.Highlight = True
        Do
            .Execute
        Loop Until Selection.Range.HighlightColorIndex = wdYellow _
          Or Not .Found
        Selection.Range.Select
    End With
End Sub

You can search for different colors simply by changing the wdYellow enumeration to the enumeration for whatever color you want.

Note:

If you would like to know how to use the macros described on this page (or on any other page on the WordTips sites), I've prepared a special page that includes helpful information. Click here to open that special page in a new browser tab.

WordTips is your source for cost-effective Microsoft Word training. (Microsoft Word is the most popular word processing software in the world.) This tip (13552) applies to Microsoft Word 2007, 2010, 2013, 2016, 2019, and Word in Office 365.

Author Bio

Allen Wyatt

With more than 50 non-fiction books and numerous magazine articles to his credit, Allen Wyatt is an internationally recognized author. He is president of Sharon Parq Associates, a computer and publishing services company. ...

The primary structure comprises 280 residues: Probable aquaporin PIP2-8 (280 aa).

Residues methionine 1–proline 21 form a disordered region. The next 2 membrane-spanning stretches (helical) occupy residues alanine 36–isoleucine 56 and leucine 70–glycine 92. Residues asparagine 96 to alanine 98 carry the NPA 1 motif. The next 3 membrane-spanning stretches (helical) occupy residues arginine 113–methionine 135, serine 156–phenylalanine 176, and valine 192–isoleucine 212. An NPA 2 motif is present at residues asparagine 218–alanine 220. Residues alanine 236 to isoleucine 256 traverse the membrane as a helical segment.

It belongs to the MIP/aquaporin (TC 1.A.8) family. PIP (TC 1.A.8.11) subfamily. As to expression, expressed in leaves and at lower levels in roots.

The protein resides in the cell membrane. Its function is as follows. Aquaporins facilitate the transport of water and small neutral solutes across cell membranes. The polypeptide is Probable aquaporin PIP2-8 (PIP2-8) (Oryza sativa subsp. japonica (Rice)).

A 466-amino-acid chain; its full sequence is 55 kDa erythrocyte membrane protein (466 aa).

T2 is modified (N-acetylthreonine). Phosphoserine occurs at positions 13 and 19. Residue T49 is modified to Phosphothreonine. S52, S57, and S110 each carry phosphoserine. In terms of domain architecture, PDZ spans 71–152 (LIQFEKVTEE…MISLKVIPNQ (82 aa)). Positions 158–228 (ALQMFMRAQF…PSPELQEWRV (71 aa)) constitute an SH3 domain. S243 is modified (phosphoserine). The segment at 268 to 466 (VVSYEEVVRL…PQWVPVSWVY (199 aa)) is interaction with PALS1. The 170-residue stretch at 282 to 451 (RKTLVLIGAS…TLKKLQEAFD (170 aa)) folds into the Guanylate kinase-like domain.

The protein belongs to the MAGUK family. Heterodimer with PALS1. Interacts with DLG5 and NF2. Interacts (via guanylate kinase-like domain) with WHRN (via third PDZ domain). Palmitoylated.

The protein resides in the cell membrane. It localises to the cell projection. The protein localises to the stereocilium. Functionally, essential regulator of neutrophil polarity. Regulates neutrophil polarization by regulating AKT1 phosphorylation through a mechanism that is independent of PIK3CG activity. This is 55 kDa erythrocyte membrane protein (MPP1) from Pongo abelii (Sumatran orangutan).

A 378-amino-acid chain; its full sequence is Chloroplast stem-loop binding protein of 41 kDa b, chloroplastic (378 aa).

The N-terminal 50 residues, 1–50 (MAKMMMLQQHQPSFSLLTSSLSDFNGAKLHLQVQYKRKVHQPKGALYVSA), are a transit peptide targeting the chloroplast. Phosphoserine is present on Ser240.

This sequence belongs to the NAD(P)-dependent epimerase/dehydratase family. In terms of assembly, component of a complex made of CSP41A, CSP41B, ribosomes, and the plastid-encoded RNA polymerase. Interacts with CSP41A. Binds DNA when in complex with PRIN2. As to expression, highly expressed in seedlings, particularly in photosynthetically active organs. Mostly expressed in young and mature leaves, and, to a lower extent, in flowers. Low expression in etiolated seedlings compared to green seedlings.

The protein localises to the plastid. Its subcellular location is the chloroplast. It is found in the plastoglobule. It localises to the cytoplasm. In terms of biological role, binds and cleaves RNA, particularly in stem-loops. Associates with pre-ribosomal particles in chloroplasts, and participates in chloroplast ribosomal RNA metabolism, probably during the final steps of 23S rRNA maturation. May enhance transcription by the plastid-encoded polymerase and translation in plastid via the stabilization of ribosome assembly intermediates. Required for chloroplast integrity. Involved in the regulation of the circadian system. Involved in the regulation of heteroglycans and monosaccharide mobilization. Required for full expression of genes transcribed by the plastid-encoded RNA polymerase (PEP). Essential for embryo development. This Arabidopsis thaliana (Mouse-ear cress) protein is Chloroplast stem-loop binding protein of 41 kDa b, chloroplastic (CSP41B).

MORE FROM ALLEN

Self-Adjusting Column Widths

It is important to understand how column widths relate to the margins you may have set in your document. The reason is ...

Discover More

Word Won't Start Right

Sometimes it seems that no matter what you do, you can't display Word on your screen. If this is the case, it could be ...

Discover More

Passing a Data File Name via Command Line to a Macro

Using the command line to pass paramaters to a program is a common occurrence. Using the command line to pass parameters ...

Discover More

The First and Last Word on Word! Bestselling For Dummies author Dan Gookin puts his usual fun and friendly candor back to work to show you how to navigate Word 2013. Spend more time working and less time trying to figure it all out! Check out Word 2013 For Dummies today!

More WordTips (ribbon)

Saving Find and Replace Operations

Want to repeat the same Find and Replace operation over and over again? Here are a couple of ways you can improve your ...

Discover More

Finding and Replacing Table Cell Color

The Find and Replace tool built into Word is quite powerful. It cannot do everything, however, as there are just some ...

Discover More

Applying Styles and Removing Characters using Find and Replace

The Find and Replace capabilities of Word are very powerful, allowing you to accomplish more than one task at a time. ...

Discover More
Subscribe

FREE SERVICE: Get tips like this every week in WordTips, a free productivity newsletter. Enter your address and click "Subscribe."